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  • The Painful Virtue of Patience

    Matthew standing naked looking out the windowThe web site has grown massive and I think we are trying to over achieve for its launch. Keep adding new components and every time we do it seems to be several days of banging our heads against the wall just trying to activate the unit and get it functioning. Then once it gets activated, it becomes so easy work with. This is a very simple process and I love the way it flows once you have established the mode of operation. This week has been about creating shopping carts and ultimately being able to sell images on line. But, you know me I can’t do it the simple way and do it half way. Sometimes I think this is the bane of my existence. I try to do too much and never realize my limitations. I have always learned to dream big, that anything and everything is possible, you just need to figure it out. Julian, my site consultant techie keeps reminding me to take a breath and step away, that it is possible, but you just have to work through it with patience. I have patience to a certain extent, but when I get to a roadblock and it’s beyond what I can do and shuts down for several days while I wait for a response, patience goes out the window. I guess I am a doer and need things to be in constant motion, forward motion. I am not quite sure why? And I am not quite sure where I get this drive for over achievement. Nobody else in my family seems to be afflicted with it. I think part of it is my age, because it seems the older I get the harder I push. I am savoring the experience and am having a great time working on and creating it, but think I could have made it simpler out of the gate and perhaps let it grow gradually. I realize now perhaps I should take example from the garden. We sow the seeds and put the plants in bare root as starters and we know that they will with time grow and mature. This is the pleasure of gardening, is that we know the process and that things will follow a path to an end result, the final design of the blooming garden. Gardens do also do not happen overnight and often take years to plan, cultivate and become the things of gracious beauty. It takes a perennial three years to reach its maturation, growing stronger with each cycle until finally fully establishes its roots and spurts to incredible life and vitality on that third year, that is provided we continue to nurture it along the way. I have always heard that it takes 10 years to become a photographer. It certainly has for me. There is such subtlety to everything about the process and most of that was learned just as I am now, from trial and error and making so many mistakes and botching so many images. But then again I started before the era of modern digital imagery when mistakes were costly. We now live in a time where everything is solvable by the click of some button and or the movement of a slider in some piece of software. It’s almost fool proof now. But photography is a passion you never get to the end of learning or growing. I think that’s why it chose me, because I am not a person to give up easy and love the process of growth no matter how painful it may become in the moment.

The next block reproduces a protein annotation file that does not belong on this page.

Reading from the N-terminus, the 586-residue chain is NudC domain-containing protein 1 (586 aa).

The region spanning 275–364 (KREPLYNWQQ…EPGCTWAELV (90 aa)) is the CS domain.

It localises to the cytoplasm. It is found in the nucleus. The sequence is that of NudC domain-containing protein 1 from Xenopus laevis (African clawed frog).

VIEW FULL IMAGE: Matthew #119

     

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    One Response to The Painful Virtue of Patience

    1. BDSpellman says:

      >Plant a radish, get a radish, not a brussel sprout. Sorry, Terry, couldn't help adding a line from my favorite musical.

      Bryan

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